Google is promising to do a better job of weeding out copyright
violations on the Internet.
There are more than 1 trillion unique URLs on the web and more
than 35 hours of video uploaded to YouTube every minute. But
along with this new wave of creators come some bad apples who use
the Internet to infringe copyright. As the web has grown, Google
has seen a growing number of issues relating to infringing
content. Google is working to develop new ways to better address
the underlying problem.
The company today announced four changes that will implement
over the next several months:
* Google will act on reliable copyright takedown requests
within 24 hours. The company will build tools to improve the
submission process to make it easier for rightsholders to submit
DMCA takedown requests for Google products (starting with Blogger
and web Search). And for copyright owners who use the tools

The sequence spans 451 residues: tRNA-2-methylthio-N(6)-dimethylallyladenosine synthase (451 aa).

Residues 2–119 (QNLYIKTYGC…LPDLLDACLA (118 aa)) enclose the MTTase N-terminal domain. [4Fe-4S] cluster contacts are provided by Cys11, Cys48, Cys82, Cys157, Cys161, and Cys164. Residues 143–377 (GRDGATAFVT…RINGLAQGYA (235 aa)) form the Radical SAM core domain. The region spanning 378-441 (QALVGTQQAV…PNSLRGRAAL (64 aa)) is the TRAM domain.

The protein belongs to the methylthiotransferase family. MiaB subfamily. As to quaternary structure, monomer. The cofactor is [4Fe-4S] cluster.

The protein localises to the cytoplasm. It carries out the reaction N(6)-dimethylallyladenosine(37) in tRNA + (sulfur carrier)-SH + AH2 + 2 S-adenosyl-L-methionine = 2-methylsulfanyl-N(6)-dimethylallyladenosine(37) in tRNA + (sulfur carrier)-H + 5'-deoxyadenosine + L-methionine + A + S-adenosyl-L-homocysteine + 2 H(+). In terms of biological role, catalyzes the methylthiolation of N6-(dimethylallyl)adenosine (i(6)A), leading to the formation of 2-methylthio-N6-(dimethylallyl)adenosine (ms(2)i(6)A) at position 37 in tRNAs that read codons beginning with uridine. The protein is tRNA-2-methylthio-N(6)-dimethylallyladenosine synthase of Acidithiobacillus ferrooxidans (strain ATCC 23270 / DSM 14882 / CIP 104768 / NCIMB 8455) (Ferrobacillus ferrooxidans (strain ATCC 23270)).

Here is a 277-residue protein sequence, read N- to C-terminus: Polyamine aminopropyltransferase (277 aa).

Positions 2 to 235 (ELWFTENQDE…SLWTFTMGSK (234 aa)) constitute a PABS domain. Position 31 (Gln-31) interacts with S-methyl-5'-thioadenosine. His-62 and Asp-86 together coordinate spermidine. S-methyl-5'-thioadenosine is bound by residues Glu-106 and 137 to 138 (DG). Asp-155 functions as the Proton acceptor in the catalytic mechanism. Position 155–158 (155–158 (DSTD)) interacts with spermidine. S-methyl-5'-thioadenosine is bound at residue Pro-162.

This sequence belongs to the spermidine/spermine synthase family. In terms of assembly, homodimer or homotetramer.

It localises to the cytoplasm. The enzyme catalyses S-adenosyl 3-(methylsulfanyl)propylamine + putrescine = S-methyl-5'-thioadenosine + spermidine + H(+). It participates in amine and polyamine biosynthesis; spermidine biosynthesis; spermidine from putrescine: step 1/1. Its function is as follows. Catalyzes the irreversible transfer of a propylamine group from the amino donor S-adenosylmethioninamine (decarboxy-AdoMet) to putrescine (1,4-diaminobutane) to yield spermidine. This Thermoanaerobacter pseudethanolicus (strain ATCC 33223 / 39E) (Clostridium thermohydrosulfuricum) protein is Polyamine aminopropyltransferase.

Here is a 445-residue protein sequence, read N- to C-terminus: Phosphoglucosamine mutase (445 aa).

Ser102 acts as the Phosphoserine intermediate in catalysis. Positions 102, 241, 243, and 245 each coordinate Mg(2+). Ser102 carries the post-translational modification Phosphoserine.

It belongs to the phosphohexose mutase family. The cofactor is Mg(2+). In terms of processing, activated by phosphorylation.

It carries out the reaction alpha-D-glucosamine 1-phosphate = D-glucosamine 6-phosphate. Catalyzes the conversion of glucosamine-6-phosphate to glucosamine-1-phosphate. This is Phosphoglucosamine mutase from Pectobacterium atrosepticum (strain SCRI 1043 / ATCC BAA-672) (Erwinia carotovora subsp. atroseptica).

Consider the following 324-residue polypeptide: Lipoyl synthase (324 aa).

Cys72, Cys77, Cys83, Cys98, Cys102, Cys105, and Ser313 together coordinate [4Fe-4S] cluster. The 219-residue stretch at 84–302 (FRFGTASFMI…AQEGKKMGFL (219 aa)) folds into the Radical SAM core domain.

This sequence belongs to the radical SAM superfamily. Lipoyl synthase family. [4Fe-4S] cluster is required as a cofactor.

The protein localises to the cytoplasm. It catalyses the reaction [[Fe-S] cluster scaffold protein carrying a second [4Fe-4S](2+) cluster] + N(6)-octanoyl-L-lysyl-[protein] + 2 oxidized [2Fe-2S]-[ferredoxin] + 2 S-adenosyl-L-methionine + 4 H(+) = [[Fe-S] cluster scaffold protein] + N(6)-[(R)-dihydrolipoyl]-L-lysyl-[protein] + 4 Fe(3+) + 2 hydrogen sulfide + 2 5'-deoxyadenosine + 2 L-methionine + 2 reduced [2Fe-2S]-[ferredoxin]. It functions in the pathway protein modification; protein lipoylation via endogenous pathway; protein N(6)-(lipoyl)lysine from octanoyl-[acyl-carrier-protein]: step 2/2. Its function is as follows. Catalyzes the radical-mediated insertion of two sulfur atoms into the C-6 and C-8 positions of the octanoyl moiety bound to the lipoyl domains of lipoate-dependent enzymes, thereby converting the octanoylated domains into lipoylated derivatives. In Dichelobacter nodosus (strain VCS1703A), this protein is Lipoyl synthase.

responsibly, Google will reduce its average response time to 24
hours or less. At the same time, Google will improve its
"counter-notice" tools for those who believe their content was
wrongly removed and enable public searching of takedown requests.
* Google will also prevent terms that are closely associated
with piracy from appearing in Autocomplete.
* The company will improve its AdSense anti-piracy review.
Google has always prohibited the use of its AdSense program on
web pages that provide infringing materials. Building on its
existing DMCA takedown procedures, Google will be working with
rightsholders to identify, and, when appropriate, expel violators
from the AdSense program.
* Google will experiment to make authorised preview content
more readily accessible in search results.
"These changes build on our continuing efforts, such as Content
ID, to give rightsholders choice and control over the use of
their content, and we look forward to further refining and
improving our processes in ways that help both rightsholders and
users," Kent Walker, General Counsel at Google wrote at the